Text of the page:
At the close of "Consequences" Peirce reveals his radical vision of humanity as a collection of signs developing and interacting by means of the exchange of signs with energizing influences. Language is the obvious example of this process. New terms are constantly being invented such as 'electricity' which at first sounds awkward but then becomes familiar and infused with the meaning derived from many contexts of experience, so that "man and words we reciprocally educate other." (W2, p. 241) Peirce then takes an even wider view. The buzzing interactions of the 'sign community' embodied in a "glassy" essence of the individual person may achieve consistency and fixity through the use of a constant name, through the persistent identification of self with a slowly changing physical form, and through the recognition of others. When the individual 'sign community' unites into living communities that add and subtract members in conjunction with physical and biological processes, and produce a proliferation of expressive forms, that reciprocally educate and enlighten, then Peirce believes that the conditions for unidirectional knowledge growth and the possibility of a nobler way of knowing emerge. In such a setting it does become true to say that the future determines the past because it acts as a final cause towards which the past moves:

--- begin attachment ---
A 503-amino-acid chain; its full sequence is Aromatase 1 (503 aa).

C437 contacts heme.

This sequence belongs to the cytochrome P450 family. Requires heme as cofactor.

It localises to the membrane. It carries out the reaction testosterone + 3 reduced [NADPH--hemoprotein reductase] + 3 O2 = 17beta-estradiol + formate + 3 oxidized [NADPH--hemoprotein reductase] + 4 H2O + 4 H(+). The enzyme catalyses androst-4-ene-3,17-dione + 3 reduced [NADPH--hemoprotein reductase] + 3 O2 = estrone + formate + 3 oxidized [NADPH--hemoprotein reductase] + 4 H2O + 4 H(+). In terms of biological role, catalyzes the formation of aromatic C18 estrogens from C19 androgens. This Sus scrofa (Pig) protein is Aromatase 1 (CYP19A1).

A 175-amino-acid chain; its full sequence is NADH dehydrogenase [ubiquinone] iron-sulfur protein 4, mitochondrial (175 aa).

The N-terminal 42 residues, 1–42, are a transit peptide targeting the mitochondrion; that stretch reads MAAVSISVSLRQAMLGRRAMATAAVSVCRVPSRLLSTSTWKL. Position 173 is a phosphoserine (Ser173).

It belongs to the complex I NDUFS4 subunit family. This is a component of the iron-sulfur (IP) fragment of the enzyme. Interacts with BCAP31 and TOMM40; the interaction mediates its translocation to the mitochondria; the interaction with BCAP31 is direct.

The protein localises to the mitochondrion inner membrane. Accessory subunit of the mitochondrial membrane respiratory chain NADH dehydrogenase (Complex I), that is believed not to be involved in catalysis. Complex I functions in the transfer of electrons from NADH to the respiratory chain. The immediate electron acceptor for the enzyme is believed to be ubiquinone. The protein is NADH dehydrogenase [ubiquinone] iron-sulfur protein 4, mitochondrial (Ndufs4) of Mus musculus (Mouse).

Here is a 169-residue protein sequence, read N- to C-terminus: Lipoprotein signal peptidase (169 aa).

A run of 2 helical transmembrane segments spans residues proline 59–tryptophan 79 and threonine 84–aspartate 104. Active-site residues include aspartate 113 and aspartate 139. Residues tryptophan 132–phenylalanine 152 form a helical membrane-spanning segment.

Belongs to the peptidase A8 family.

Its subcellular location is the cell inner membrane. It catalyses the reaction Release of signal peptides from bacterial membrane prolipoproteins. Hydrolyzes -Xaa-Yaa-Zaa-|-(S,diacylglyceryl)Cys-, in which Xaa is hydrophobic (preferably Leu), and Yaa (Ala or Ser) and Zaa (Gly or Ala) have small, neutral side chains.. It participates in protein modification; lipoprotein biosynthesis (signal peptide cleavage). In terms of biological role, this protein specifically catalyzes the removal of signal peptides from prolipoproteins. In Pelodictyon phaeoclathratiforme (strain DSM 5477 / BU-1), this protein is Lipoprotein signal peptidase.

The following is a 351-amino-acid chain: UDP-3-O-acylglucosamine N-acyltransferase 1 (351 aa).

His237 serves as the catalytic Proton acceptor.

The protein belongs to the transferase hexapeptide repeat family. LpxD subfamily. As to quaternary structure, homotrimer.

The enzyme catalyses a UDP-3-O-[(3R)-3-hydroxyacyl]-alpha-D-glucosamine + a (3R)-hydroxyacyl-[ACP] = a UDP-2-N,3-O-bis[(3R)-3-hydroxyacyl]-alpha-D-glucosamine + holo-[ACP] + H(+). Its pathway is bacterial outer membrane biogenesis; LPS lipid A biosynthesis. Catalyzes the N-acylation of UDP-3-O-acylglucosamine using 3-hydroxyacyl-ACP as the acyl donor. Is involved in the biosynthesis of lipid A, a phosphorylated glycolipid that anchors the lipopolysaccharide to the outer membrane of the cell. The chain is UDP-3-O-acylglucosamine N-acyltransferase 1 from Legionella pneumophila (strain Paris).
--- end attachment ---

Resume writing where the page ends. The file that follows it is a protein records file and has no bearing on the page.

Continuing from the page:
... So thought is what it is, only by virtue of its addressing a future thought which it is in its value as thought identical with it, though more developed. In this way, the existence of thought now, depends on what it is to be hereafter; so that it has only a potential existence, dependent on the future thought of the community.(W2, p. 241, my emphasis)This may be the explanation of why Peirce believed that conceptions arise to give unity when the mind has concentrated itself sufficiently on a problem, as if such conceptions were waiting for expression and realization. Now the similarity of Peirce Journal essays and Scotus' Opus oxoniense emerge more clearly. Scotus relied upon God to guarantee the consistency of intelligible species through His contemplation of them, while their efficacy was established as an instrument of divine will. For Peirce the community serves as the repository of signs each generation contributed to creating and preserving, while the energy of the divine will is contained within the universe itself.
1. Allan Wolter, ed., Duns Scotus: Philosophical Writings
(London: Thomas Nelson & Co., 1962), p. 97.
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2. See Murray G. Murphey, The Development of Peirce's Philosophy
(Cambridge: Harvard University Press, 1961) p. 135.
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3. Carl R. Hausman, Charles S. Peirce's Evolutionary Philosophy
(Cambridge: Cambridge University Press, 1993) pp.60-65. A discussion of
the triangle example is found here, as well as other enlightening remarks on
the Journal papers.